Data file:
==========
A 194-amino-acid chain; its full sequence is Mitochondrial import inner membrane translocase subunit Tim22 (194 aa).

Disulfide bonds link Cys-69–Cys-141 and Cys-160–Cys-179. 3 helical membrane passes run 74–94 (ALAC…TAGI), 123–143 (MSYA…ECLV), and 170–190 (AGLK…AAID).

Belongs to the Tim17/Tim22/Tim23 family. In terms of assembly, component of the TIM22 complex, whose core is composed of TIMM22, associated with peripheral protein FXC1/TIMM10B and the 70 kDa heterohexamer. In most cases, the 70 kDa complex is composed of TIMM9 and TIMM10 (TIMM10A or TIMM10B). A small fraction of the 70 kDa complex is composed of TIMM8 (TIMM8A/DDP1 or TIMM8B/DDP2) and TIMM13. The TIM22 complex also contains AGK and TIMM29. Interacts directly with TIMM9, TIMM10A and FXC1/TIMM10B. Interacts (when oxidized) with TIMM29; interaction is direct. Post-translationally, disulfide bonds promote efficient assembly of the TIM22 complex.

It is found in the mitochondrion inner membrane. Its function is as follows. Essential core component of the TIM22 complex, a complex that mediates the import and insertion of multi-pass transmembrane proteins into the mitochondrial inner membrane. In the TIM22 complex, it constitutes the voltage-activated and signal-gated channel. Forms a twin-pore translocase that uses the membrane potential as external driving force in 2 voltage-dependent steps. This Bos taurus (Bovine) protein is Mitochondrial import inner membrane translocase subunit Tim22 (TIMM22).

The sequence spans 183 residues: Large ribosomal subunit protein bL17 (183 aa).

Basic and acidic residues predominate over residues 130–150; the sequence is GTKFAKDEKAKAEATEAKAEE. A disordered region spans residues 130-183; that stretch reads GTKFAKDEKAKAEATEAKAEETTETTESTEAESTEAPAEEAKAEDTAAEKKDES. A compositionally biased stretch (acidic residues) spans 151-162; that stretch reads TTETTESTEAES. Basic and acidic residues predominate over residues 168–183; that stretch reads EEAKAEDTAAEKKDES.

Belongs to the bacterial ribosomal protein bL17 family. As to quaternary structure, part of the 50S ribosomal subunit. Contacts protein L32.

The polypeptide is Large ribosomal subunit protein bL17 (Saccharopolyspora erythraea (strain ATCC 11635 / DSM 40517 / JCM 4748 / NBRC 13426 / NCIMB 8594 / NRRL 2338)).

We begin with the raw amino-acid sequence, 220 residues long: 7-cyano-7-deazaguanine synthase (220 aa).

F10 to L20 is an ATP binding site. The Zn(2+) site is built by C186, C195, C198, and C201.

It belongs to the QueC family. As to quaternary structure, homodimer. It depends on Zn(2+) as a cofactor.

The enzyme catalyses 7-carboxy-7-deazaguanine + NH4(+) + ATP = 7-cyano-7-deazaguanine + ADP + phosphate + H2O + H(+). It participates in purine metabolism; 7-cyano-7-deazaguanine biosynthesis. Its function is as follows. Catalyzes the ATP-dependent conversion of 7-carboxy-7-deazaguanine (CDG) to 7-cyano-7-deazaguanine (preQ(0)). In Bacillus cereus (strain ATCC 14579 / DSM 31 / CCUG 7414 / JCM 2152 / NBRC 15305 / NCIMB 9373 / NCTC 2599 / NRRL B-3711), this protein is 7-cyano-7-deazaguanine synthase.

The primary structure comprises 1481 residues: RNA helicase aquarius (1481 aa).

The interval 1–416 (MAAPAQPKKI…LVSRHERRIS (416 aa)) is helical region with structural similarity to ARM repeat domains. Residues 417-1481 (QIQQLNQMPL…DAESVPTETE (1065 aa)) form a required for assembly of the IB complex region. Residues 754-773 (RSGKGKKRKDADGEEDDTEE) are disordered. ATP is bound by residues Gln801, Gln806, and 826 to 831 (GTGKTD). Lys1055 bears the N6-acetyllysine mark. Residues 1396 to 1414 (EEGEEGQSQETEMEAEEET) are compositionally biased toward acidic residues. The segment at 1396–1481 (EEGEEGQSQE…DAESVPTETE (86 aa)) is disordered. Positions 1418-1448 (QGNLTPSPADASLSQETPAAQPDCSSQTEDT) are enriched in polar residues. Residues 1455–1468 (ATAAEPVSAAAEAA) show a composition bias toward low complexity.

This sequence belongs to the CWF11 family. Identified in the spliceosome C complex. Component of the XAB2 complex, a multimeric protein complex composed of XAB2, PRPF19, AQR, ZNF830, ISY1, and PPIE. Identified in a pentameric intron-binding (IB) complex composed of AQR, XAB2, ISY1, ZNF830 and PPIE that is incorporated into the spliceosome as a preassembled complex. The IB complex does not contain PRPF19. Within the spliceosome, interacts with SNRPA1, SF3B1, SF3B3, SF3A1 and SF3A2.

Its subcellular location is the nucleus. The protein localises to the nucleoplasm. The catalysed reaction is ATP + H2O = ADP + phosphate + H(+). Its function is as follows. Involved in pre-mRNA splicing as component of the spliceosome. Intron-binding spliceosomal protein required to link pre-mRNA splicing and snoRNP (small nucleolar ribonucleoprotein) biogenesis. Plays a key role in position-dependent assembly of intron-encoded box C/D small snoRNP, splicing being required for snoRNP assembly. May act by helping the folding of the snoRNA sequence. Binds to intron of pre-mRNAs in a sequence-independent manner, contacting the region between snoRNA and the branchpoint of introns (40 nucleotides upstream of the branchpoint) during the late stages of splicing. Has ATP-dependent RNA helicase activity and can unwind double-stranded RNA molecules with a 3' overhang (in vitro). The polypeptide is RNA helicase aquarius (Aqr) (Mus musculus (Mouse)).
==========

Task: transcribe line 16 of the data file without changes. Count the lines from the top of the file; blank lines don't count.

Its subcellular location is the nucleus. The protein localises to the nucleoplasm. The catalysed reaction is ATP + H2O = ADP + phosphate + H(+). Its function is as follows. Involved in pre-mRNA splicing as component of the spliceosome. Intron-binding spliceosomal protein required to link pre-mRNA splicing and snoRNP (small nucleolar ribonucleoprotein) biogenesis. Plays a key role in position-dependent assembly of intron-encoded box C/D small snoRNP, splicing being required for snoRNP assembly. May act by helping the folding of the snoRNA sequence. Binds to intron of pre-mRNAs in a sequence-independent manner, contacting the region between snoRNA and the branchpoint of introns (40 nucleotides upstream of the branchpoint) during the late stages of splicing. Has ATP-dependent RNA helicase activity and can unwind double-stranded RNA molecules with a 3' overhang (in vitro). The polypeptide is RNA helicase aquarius (Aqr) (Mus musculus (Mouse)).